It is the story of four people - a pretty princess, a dreaded don, a noble physician and an evil arch-rival. Painted across a wide canvas filled with multiple hues of love, lust, lies, greed, and scandals, the four characters criss-cross continents, touching cities like Delhi, Amritsar, New York, Chicago, Paris, Istanbul, Barcelone, Manila and Sydney.Padmashree Dr H S Rissam's medi-fiction, The Scalpel, scientillates through different levels of enigmatic stories and solves the mystery of one of the most grand-scaled medical thriller written in recent times. 'When a doctor writes a novel about the medical community cavorting with the mafia, would it be a work of fiction or would it be an attempt to showcase reality without the risk of a backlash. Dr Rissam is the Senior Interventional Cardiologist and Director of Cardiac Clinical Sciences.
Sister Pelagia and the White Bulldog by Boris Akunin
In a remote Russian province in the late nineteenth century, Bishop Mitrofanii must deal with a family crisis. After learning that one of his great aunts beloved and rare white bulldogs has been poisoned, the Orthodox bishop knows there is only one detective clever enough to investigate the murder: Sister Pelagia.
The bespectacled, freckled Pelagia is lively, curious, extraordinarily clumsy, and persistent. At the estate in question, she finds a whole host of suspects, any one of whom might have benefited if the old lady (who changes her will at whim) had expired of grief at the pooch's demise. There's Pyotr, the matron?' grandson, a nihilist with a grudge who has fallen for the maid; Stepan, the penniless caretaker, who has sacrificed his youth to the care of the estate; Miss Wrigley, a mysterious Englishwoman who has recently been named sole heiress to the fortune; Poggio, an opportunistic and freeloading artistic photographer; and, most intriguingly, Naina, the old lady's granddaughter, a girl so beautiful she could drive any man to do almost anything.
As Pelagia bumbles and intuits her way to the heart of a mystery among people with faith only in greed and desire, she must bear in mind the words of Saint Paul:Beware of dogs and beware of evil-doers.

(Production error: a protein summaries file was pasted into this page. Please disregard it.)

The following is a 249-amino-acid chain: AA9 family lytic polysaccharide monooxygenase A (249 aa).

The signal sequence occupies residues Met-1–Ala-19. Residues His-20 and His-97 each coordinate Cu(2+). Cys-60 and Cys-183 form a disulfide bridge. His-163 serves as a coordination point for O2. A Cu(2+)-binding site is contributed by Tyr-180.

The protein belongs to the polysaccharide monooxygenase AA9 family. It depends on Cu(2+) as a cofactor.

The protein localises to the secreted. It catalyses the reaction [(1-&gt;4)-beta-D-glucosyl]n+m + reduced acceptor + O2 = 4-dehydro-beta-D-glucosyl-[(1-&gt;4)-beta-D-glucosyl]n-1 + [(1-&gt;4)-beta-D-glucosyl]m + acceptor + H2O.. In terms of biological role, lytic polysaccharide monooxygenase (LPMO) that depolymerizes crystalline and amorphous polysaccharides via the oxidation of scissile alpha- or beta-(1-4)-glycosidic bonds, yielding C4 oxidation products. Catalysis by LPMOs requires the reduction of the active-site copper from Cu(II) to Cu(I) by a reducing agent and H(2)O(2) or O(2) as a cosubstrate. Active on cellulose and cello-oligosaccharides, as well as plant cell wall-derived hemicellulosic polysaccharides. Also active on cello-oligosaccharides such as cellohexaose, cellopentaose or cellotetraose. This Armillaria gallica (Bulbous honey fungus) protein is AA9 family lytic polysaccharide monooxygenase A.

The Fourth Estate
The Fourth Estate by Jeffrey Archer
Lubji Hoch breaks the bonds of his humble beginnings as the son of an illiterate Jewish peasant, escapes the Nazis, changes his name to Richard Armstrong, becomes a decorated officer in the British army and ultimately finds himself in Berlin, where his sharp mind and killer instincts win him the opportunity to head up a floundering newspaper. As rival papers in the city fail in the wake of his ruthlessness, he is poised to move on to even greater things.
On the other side of the world, in Australia, Keith Townsend, son of a millionaire newspaper owner, is being groomed to follow in his father's footsteps. Private schools, an Oxford degree and a position at a London newspaper lead him up to the time of his father's death, when he takes over the family business. His energy and brilliant strategic thinking quickly make him the leading newspaper publisher in Australia. Yet he, too, longs to move on to the world stage.
Armstrong's and Townsend's ambitions collide on a global scale. Each controls a mass-circulation British tabloid and a New York daily newspaper that is losing money. Each suddenly finds himself threatened by financial disaster brought on by enormous debts. Both become desperate to save their crumbling empires. One ends up flying his private jet to his yacht in Nice and ordering the captain to sail out to sea. The other prepares a press release to announce that he is about to go bankrupt.
The Fourth Estate is the timely and compelling story of two men who, though they come from totally different backgrounds, stand face to face on the highest precipice, prepared to risk everything to beat each other and control the biggest media empire in the world.
A Million Little Pieces
A Million Little Pieces by James Frey
At the age of twenty-three, James Frey woke up on a plane to find his four front teeth had been knocked out. His nose was broken and there was a hole through his cheek. He had no idea where the plane was headed or what had happened over the preceding two weeks. He had been an alcoholic for ten years and a crack addict for three. When he checked into a treatment facility shortly thereafter, he was told he could either stop using or die before he reached twenty-four.
A Million Little Pieces is Frey's acclaimed account of his six weeks in rehab; fiercely honest and deeply affecting, it is one of the most graphic and immediate books ever to be written about addiction and recovery.